Where trail meets 29.
Proper all-mountain riding has long been off limits to wagon wheel machines, but bikes like the latest Pivot Mach 429 Trail XT/XTR Pro 2x Complete Mountain Bike refuse to be excluded. The Mach 429 Trail is competent on terrain that was previously reserved for 27.5in enduro sleds, but it also excels on fast hardpack, making it one of the most versatile machines in the mid-travel range. We aren't all able to assemble a quiver of bikes, but the Mach 429 SL's versatility and the blend of Shimano XTR and XT in the double drivetrain make it the right choice for almost anything this side of gravity runs.
The key tech lies in the hub width and the linkage. The rear hub plumps out to 148mm, and the linkage incorporates elements of the big-hit Phoenix, Pivot's DH bike, in a design tailored for mid-travel that opens the rear triangle so Pivot could slam the wheel up into the seat tube. That keeps the chainstays relatively stubby so the bike strikes a playful note that we don't typically associate with wagon wheels. Despite the dice-happy back end, the Mach 429 Trail leads into terrain with a moderately slack head tube that ticks a few degrees lower than its XC-minded predecessor, the 429SL, bringing it more in line with the versatile 29in Switchblade. The front end showcases the linkage's gravity pedigree by attacking rock gardens and root lattices with stable, point-and-click tracking that doesn't wander on climbs or sacrifice handling in low-speed manuevers.
The 429 Trail's DW-Link suspension takes a handful of queues from Pivot's Mach 6 and Phoenix frames, teasing a depth out of the 116mm of travel that feels closer to a proper five-inch trail bike. The canny cyclist may spot elements of Pivot's DH clevis and enduro lower linkage in this model, but the completely new upper linkage translates those big-hit designs to the traction-focused language of a trail bike. By bringing the 429SL's small-bump compliance and race-worthy trail-contact into conversation with the Mach 6's terrain-erasing capabilities, the 429 Trail defines the crossroads where XC speed meets fearless, enduro aggression.
The frame itself begins life with Pivot's hollow-core internal molding process for uniform, controlled wall thicknesses and material distribution. This process virtually eliminates inconsistencies and resin pooling, increasing structural integrity while targeting areas for weight loss. Despite that focus on keeping weight down, areas like the bottom bracket and head tube are built-up to increase drive stiffness. Combined with the added stiffness of Boost hubs, this all-but eliminates the noodliness that we've associated with our first 29er experiences. The result is a bike that's slack enough to challenge big lines but nimble enough to pick its way through enduro-grade terrain—all while sticking climbs and roosting berms in the manner that first made us fall in love with the Mach 429 line.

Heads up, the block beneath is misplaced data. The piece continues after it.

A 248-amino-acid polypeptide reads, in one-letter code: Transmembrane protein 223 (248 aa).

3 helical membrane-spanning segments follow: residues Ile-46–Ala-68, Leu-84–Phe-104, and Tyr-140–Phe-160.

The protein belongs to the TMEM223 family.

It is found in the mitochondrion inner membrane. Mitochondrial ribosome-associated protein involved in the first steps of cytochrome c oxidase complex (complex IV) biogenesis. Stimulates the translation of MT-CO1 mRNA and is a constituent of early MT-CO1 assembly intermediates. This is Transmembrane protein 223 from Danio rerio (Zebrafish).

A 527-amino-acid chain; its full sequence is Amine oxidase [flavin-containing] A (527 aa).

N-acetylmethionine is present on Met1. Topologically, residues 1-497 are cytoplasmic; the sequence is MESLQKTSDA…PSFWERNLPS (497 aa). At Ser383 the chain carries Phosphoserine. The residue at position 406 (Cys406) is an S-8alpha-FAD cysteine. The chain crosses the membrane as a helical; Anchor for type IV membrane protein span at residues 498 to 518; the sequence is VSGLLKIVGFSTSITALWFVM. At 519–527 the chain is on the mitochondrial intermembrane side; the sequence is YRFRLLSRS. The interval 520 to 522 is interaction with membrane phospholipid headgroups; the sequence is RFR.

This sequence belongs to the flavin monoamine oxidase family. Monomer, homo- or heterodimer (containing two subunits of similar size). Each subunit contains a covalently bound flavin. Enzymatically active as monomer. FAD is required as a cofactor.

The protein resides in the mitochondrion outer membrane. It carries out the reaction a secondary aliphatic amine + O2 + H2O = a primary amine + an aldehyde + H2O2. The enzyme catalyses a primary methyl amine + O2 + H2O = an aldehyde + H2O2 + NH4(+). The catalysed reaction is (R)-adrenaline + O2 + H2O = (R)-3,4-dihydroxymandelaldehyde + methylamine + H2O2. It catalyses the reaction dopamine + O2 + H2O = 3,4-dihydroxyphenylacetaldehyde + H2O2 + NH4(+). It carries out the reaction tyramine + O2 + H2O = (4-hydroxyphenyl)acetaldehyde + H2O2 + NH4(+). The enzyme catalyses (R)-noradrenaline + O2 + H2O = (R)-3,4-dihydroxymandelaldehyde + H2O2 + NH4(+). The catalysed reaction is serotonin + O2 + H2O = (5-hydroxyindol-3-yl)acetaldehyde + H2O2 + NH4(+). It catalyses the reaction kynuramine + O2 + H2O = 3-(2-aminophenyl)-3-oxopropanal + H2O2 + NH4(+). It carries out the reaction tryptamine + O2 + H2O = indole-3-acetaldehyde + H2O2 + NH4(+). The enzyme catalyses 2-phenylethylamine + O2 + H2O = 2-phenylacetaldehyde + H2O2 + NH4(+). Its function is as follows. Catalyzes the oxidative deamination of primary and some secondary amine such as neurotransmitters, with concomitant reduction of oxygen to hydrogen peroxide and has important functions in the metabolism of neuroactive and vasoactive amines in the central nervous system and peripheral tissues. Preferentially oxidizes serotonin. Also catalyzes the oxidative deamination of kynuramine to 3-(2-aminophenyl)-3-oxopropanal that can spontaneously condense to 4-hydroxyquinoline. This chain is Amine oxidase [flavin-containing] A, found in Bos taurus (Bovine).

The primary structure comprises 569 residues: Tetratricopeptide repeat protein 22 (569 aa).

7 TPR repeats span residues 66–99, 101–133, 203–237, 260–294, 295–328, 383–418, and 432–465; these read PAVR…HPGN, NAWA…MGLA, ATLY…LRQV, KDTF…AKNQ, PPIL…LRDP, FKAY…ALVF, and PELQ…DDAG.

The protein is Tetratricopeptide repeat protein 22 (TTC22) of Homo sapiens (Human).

- A wagon-wheel trail machine that does the work of three bikes
- 4.5in of dw-link suspension feels bottomless but stays responsive
- Playful geometry leans toward enduro up front with dice-happy stays
- Boost hubs and impeccable construction stiffen the 29er platform
- Bottom bracket designed with Shimano for stiffness and longevity
- Removable front derailleur mount for tidy one-by drivetrains
- Shimano drivetrain blends XTR and XT for all-purpose racing and riding
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Reviews & Community
mid travel all terrain monster
Have ridden this bike from the Arizona trails, California hardpack, Colorado mountains, to Michigan singletrack. This bike has just ate up everything that I have thrown at it, and just kept looking for more. It is NOT a XC race bike, not that it could be used so, as it is heavier than most 20 pound XC race bikes. It climbs with confidence, is predictable over obstacles, and within its travel can go down hill with any bike out there. Component speck is almost perfect, as I had to install a Oneup 47 tooth sprocket for more lower gearing for my replaced knees. Personal preference. The fork and shock have held up to constant abuse, on average 15 to 25 mile days, 4 days a week. With some adventure 40 to 50 mile extreme days. There are longer travel bikes out there, but most people can not use the travel, and deal with the tip over affect longer travel bikes have. As in carving through tight Michigan trails, through trees and brush areas. This bike just seems to have that uncanny ability to steer, pivot or hop around anything I throw at it. What makes a great bike? The smile on your face when you are finished with a ride, and itching to go again the next day.